I arrived home today to learn that England, unsurprisingly, have lost the fourth and final cricket test match against South Africa in South Africa. Given they had already won the series (two wins and a draw) perhaps they could be excused this blip, although the manner of England’s defeat was overwhelming. One encouraging aspect was in the overall series a lot of good cricket was played in a good spirit.
I have long been a cricket follower and supporter of good cricket, especially at the highest level, although I confess a certain snobbery in that I place more store on the long (five days) form of the game than the short form (which could be all over in 2-3 hours). This is a time to reflect on how well my team did and look ahead to the future. Even though the latest defeat is disappointing, nothing should be taken away from the earlier performances against the number one rated side in the world on their turf. Who can forget the amazing heroics of Stuart Broad (bowling) and Ben Stokes (batting) along with several creditable performances by other members of the team. Similar should be said for South Africa. Outstanding performances by their two black players, Kagiso Rabada (bowling) and Temba Bavuma (batting) were especially heartening for cricket lovers. While South Africa was without some key players and was low in confidence following their defeat against India, it should not detract from an excellent performance by the English team, but how well this bodes for the future is a debatable question.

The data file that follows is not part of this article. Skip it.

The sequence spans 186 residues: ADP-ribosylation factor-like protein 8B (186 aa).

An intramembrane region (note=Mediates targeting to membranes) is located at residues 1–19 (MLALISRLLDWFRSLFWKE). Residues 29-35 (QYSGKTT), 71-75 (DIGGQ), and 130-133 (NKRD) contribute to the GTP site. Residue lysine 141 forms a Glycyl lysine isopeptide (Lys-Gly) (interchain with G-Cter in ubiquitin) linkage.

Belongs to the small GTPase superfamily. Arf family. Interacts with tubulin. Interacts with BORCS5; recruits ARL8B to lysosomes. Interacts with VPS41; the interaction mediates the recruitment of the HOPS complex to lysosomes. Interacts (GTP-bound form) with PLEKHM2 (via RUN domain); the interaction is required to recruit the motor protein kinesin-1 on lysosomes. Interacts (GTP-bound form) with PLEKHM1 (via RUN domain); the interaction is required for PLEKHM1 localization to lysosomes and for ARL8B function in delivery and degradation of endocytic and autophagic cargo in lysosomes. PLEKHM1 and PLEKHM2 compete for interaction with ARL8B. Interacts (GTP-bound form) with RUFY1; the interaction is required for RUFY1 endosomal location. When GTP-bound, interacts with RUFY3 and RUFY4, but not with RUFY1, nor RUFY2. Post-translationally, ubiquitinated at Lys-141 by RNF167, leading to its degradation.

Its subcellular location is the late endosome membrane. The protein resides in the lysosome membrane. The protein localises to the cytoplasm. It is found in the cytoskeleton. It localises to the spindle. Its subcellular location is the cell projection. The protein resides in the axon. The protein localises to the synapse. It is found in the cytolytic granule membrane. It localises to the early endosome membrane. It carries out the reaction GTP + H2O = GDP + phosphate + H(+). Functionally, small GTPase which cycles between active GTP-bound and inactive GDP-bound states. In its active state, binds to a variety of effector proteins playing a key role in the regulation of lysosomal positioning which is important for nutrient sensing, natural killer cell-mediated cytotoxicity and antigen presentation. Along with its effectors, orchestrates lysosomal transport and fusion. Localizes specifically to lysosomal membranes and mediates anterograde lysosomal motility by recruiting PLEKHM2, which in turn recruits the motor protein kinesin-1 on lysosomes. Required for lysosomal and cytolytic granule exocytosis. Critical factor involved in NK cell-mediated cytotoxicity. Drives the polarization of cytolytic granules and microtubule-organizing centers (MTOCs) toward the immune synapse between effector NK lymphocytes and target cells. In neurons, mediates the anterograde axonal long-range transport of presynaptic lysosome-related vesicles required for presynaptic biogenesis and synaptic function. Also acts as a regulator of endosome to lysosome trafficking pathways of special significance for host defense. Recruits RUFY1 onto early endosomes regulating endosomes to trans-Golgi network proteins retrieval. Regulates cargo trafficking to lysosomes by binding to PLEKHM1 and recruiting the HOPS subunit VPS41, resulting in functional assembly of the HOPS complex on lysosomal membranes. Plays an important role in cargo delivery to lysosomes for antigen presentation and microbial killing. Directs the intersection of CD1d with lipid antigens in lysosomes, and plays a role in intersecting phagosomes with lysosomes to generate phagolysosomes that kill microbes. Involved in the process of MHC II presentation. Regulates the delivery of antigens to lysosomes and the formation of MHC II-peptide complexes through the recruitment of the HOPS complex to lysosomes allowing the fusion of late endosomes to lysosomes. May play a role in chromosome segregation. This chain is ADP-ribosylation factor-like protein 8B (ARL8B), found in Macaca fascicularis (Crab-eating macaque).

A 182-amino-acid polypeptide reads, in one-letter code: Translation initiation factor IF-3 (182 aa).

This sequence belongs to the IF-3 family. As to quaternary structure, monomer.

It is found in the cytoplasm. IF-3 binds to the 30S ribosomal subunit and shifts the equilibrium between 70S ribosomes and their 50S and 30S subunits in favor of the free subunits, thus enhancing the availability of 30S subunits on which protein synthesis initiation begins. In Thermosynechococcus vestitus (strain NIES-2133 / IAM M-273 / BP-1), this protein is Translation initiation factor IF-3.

I suppose when I compare cricket with football, I have more of romantic attachment to the former. While commercialism is king and has in my view an unhealthy influence on these games, I still have that starry eyed idealism of wanting to see a great England cricket side. Unlike with Australia and West Indies, and despite some very good England teams in the past, but usually over a short space of time, I have yet to see a team I could rate as truly great. The game just played is illustrative that there are too many frailties within the team and what I look for in great sides is all round consistency such should an individual great player fail, he will be backed up by other great players that will deliver the goods, an impression I generally got with the great Australian and West Indian sides of the past. If England are to be considered as great, there are several areas where they need to improve. Despite having some superb batsmen and bowlers, they still need a good opening batsman; a quality spinner; bowlers who can perform when the conditions are not conducive to bowling; a greater steel to counter batting collapses and a need to improve their fielding. I would like to think all these deficiencies will be addressed. The test will be going to the Indian sub-continent and winning test series there, as well as winning the Ashes in Australia, and winning consistently over a period of 2-3 years. I live in hope. But thanks to TMS special (Aggers and co) – live commentary on occasions and always there are the podcasts, I have enjoyed following the series just played!